It’s the best time of year: Families are gathering, and plenty of delicious food is being prepared. There are now so many festive recipes out there, but which ones will actually benefit your health?
Sure you can eat mashed potatoes, stuffing, sweet potato casserole and pumpkin pie (honestly it wouldn’t be Thanksgiving without these things); but this year, try to add a new side dish for your family to enjoy. I personally will not be forgoing the turkey with gravy and stuffing, but plan to also add some color to my plate with the following foods. Who knows, you may find a new favorite tradition to enjoy.
Healthy Holiday Side Dishes
Parsnips, carrots, beets, radishes, turnips and more are often overlooked on the holiday table. You can make a beautiful, delicious and simple spread by chopping up a variety of these veggies, tossing in some oil and adding spices (your choice) before roasting them.
Even basic carrots roasted with some cinnamon can enhance your basic side dishes. Kids don’t love raw carrots? Try this recipe from the Cleveland Clinic. Exposing them to the same food prepared various ways also helps with picky eating.
Butternut squash is another versatile fall favorite; roast it or add it to a soup or stew (chopped or pureed). High in fiber, butternut squash is a complex carbohydrate. It offers a hefty dose of fiber, as well as numerous vitamins.
A cup of butternut squash gives you more potassium than a banana. Think outside the box and puree butternut squash into mac and cheese; you’ll hardly taste it and the color is identical. A fun recipe enhancement for even the pickiest kid.
These little guys are most delicious when roasted (seeing a trend here). You can keep it simple by adding bacon and seasonings — perhaps a little maple syrup. No need for as many ingredients as other casserole dishes; keep it simple and let the ingredients shine with a basic Brussels sprouts dish.
[ READ: Keto-Friendly Thanksgiving Meal Ideas. ]
Lentils are a lesser known legume that packs a punch of protein. While it’s a highly recommended food for vegetarians, it should also be enjoyed by all. Lentils take on much of the flavor of what they’re cooked in. You can use in a fall stew, Bolognese sauce or create a flavorful mixed dish like the recipe here. The rustic flavors would fit in with any fall or winter meal.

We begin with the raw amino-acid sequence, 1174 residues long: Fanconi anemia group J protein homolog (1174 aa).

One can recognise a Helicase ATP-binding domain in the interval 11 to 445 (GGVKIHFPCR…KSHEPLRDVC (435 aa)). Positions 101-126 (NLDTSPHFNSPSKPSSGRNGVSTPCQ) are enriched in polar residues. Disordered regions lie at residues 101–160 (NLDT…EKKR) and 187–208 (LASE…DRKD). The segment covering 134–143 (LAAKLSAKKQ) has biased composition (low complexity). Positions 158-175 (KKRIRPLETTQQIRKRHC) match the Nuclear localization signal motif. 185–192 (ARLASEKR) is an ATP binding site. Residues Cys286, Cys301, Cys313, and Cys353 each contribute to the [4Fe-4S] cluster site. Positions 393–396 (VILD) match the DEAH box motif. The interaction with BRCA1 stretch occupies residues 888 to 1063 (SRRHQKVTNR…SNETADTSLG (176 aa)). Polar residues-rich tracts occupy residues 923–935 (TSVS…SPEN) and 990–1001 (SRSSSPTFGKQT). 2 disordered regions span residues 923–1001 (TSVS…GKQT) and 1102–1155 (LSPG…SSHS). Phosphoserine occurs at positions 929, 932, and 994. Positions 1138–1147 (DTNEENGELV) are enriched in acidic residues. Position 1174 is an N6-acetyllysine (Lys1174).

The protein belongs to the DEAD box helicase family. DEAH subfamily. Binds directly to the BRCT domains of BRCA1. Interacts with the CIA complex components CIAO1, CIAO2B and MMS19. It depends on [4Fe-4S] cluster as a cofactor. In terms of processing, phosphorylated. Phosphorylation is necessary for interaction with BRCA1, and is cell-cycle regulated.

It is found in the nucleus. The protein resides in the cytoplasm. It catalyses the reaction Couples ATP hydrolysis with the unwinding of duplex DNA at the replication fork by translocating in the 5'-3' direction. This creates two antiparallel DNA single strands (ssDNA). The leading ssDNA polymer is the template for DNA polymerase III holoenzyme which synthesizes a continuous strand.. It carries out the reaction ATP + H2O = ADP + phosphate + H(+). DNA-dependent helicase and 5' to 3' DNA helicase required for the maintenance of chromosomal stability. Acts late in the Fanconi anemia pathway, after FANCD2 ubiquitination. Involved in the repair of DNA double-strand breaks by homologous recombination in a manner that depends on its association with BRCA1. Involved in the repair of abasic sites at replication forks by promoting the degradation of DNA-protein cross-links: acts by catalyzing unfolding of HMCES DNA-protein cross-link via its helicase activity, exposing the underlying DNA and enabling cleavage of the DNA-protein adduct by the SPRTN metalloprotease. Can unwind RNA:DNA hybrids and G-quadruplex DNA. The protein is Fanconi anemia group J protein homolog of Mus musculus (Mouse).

Kale can be intimidating, but it’s delicious if you know what to do with it. It’s important to first “massage the kale” with olive oil and lemon juice. This helps break down the fibers and infuse the greens with flavor to help decrease the bitterness. If you then dress it with a yummy dressing and toss in some sweet flavors (craisins, apples) and some crunch (roasted nuts, sunflower seeds) you can make a delicious salad that just screams fall.
Everyone thinks of pumpkin for Thanksgiving, but let’s not forget about apples. One of my favorite fall fruits, you can do so much with apples. Add to your favorite stuffing recipe, toss on top of a salad, puree into a soup for some sweetness, make your own applesauce in a crockpot or create a delicious dessert with some oats and brown sugar on top.
And all of this can come after you go apple picking with the kids. Let them bring home their stash and then find a fun recipe that they will be proud to eat.
[ READ: How to Cook With Spices to Add Flavor. ]
Other Recipe Enhancements
— Use toasted oats and roasted nuts to top casseroles. Rather than the traditional cornflakes on cheesy potatoes or marshmallows and brown sugar on sweet potato casserole try topping your dishes with a new type of crunch. You can toast oats and roast nuts in the oven (obviously still use some brown sugar and butter) and use that to top some traditional dishes. The oats and nuts give you fiber, protein and healthy fats to enhance your dish.
— Spice up your life! Add ginger or turmeric to your dishes. Cumin, cardamom, nutmeg and more. Experiment with new spices to adjust the flavors of some of your favorite foods. Increased use of seasonings decreases the use for as much fat and sugar for flavor.
— Greek yogurt can be an awesome substitution for higher fat dairy products. Consider subbing out half cream cheese for half Greek yogurt. Often times you can’t go 100% or it does compromise the flavor and texture, but a bit of a swap helps add more protein and gut healthy probiotics to your creamy casserole dish.
Exploring new flavors and getting creative in the kitchen will not only enhance your palate, but hopefully create new family memories and traditions. Get your kids involved. Let each child plan and prepare a new recipe. Or make it a game and challenge each family member to get creative with one of the ingredients above. You just might find a new favorite holiday side dish, as well as memories that will last beyond the plate.
And remember — enjoy the flavors this season. While we’re looking to enhance meals, we never want to restrict foods. Thanksgiving is one day, and it won’t make or break your health goals. Enjoy the foods you love and the moments that come with it. Set good examples for your children by avoiding diet talk at the table, and instead be thankful for opportunity to enjoy a good meal.
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How to Enhance Your Thanksgiving or Holiday Side Dish originally appeared on usnews.com